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Synthesis and self-assembly of hybrid dendrimer/linear block copolymers containing folates for applications in biosensors and drug delivery systems

Grant number: 17/24630-4
Support type:Scholarships abroad - Research Internship - Doctorate (Direct)
Effective date (Start): March 01, 2018
Effective date (End): December 31, 2018
Field of knowledge:Physical Sciences and Mathematics - Chemistry - Organic Chemistry
Principal researcher:Cátia Cristina Capêlo Ornelas Megiatto
Grantee:Diego Luan Bertuzzi
Supervisor abroad: Bradley Olsen
Home Institution: Instituto de Química (IQ). Universidade Estadual de Campinas (UNICAMP). Campinas , SP, Brazil
Research place: Massachusetts Institute of Technology (MIT), United States  
Associated to the scholarship:15/04929-0 - Development of biosensors for instantaneous detection of proteins and cancer cells, for application on on-site biopsy, BP.DD

Abstract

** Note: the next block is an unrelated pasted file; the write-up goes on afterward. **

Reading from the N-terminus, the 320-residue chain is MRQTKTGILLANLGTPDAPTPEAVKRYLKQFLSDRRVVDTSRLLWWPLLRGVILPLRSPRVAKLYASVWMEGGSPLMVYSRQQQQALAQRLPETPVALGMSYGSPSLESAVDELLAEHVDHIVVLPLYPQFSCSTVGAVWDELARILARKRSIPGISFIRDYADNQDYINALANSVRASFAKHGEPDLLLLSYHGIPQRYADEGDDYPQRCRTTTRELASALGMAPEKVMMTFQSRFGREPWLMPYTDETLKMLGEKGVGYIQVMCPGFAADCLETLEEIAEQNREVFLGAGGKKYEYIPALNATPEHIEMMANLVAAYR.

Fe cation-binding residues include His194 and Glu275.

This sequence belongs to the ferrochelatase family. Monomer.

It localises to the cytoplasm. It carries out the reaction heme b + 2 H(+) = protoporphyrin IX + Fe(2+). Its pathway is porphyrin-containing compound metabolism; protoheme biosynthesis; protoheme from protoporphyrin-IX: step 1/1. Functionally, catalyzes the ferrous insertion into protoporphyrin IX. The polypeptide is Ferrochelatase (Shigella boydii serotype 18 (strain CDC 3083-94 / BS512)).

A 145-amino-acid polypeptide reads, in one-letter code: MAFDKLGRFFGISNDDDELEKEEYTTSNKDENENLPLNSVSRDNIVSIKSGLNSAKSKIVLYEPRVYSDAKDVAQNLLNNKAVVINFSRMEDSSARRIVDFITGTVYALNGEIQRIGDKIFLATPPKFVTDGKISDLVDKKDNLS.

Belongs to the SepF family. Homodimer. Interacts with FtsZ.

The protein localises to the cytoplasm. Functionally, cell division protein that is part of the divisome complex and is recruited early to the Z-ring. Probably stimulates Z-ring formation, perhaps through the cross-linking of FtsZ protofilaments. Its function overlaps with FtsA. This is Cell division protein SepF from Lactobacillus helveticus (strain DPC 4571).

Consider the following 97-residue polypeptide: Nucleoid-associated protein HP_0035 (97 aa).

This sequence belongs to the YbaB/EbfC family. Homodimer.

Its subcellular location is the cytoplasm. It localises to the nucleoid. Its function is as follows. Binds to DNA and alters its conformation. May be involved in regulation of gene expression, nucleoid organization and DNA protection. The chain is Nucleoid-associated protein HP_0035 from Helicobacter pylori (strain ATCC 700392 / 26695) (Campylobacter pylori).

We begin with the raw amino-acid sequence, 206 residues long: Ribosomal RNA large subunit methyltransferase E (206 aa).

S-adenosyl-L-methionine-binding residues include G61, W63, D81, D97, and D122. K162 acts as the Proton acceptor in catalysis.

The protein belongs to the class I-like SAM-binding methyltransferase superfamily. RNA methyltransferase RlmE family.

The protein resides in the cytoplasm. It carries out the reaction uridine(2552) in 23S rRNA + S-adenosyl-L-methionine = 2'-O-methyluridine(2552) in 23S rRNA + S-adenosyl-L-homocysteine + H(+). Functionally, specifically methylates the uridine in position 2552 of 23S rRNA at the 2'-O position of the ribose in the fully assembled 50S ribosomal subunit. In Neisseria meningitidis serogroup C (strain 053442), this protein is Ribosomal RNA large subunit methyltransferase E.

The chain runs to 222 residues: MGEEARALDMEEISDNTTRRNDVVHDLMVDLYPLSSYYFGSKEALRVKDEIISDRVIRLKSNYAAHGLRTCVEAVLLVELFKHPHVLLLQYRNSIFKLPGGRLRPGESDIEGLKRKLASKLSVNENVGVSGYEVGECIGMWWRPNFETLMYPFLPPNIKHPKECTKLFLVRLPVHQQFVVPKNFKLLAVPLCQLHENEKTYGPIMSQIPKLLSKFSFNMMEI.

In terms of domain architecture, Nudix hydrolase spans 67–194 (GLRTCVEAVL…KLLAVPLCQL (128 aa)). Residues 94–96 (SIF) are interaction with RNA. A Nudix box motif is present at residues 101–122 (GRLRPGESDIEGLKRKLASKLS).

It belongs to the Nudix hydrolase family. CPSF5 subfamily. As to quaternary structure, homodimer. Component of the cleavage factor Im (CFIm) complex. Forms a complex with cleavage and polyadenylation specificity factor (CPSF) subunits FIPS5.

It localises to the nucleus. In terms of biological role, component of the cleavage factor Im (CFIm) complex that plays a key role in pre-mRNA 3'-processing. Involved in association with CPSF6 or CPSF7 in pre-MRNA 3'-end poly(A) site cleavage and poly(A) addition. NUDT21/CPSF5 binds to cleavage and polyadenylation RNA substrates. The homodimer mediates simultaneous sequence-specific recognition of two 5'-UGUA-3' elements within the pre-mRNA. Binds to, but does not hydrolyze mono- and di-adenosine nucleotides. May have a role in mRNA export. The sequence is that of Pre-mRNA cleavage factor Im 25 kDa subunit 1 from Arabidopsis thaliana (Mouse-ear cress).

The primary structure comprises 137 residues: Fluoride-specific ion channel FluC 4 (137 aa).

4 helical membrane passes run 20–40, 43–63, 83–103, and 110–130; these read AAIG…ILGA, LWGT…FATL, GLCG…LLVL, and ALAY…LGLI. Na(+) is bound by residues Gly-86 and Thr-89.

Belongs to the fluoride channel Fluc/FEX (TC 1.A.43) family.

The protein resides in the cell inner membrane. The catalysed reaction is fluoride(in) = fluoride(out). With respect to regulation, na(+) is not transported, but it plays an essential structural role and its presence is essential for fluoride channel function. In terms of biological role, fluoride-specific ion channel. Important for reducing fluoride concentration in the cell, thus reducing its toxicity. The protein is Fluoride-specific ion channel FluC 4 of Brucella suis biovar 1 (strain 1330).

Self-assembly of block copolymers with asymmetric shapes is an attractive approach to obtain innovative nanomaterials for a wide range of applications. Microphase separation of asymmetrical block copolymers can result in assemblies with organized nanometer-sized structures, which are not found in conventional linear copolymers. In this project, we propose the synthesis of dendrimer/PNIPAM block copolymers to obtain self-assembled nanostructures with potential application in biosensors and drug delivery systems. The use of a dendrimer block adds a branched multivalent character with additional possibilities for structural complexity, and an unusual structure-property relationship. Folate derivatives will be attached to the dendrimer block as a recognition element (or targeting group), a well-established approach to increase the folates' efficiency via cooperative interactions between the folate-dendrimer and the molecular target. The linear polymer PNIPAM is a widely used biocompatible polymer that has lower critical solution temperature behavior. The new dendrimer/PNIPAM conjugates are expected to form nanostructures with a high density of biomolecules with proper orientation, position, and with adjustable domains to allow the substrates' transport. These characteristics are essential to the development of highly efficient biosensors and drug delivery systems, overcoming the current limitations of such devices and enabling a higher number of practical applications. (AU)

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